Indie retailers are in a crisis right now, but this time, it looks like Wal-Mart isn’t one of the culprits.
In fact, big box and chain retailers have lost market share among all music retailers over the past five or six years, while independent retailers have remained steady. And it make sense: factors like price, one-stop convenience, and big-name exclusives are less important to die-hard, niche music fans – ie, the type of people that typically buy from small indie shops.
Instead, other problems are at work. So what’s really squeezing indies? Well, a lot of things, but it looks like iTunes and Amazon are major competitive culprits. In fact, in 2010, iTunes, AmazonMP3 and competitors accounted for 26 percent of all albums sales (digital or physical), from less than 5 percent in 2004.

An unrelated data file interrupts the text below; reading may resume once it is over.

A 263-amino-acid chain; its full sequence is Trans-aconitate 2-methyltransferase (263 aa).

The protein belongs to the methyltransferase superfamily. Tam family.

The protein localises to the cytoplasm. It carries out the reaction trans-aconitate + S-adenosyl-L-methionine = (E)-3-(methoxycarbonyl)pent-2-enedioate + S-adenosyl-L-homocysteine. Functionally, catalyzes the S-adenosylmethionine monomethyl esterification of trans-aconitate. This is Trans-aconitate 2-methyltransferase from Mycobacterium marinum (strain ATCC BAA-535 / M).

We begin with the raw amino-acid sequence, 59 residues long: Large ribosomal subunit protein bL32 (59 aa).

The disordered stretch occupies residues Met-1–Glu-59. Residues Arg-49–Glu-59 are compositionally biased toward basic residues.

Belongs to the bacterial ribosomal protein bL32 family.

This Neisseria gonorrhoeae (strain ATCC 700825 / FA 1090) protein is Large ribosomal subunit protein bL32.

Of course, those numbers come from digital albums. But the online ordering of physical albums is also proving a potent competitor. On top of its digital numbers, Amazon and other online retailers sold 7 percent of all albums in 2010 – that is, simply by mailing physical albums.
The rest is a long story. But instead of browsing album covers, chatting with a clerk, or bumping into like-minded fans, a huge number of would-be buyers are simply clicking at home. And that includes indie music fans.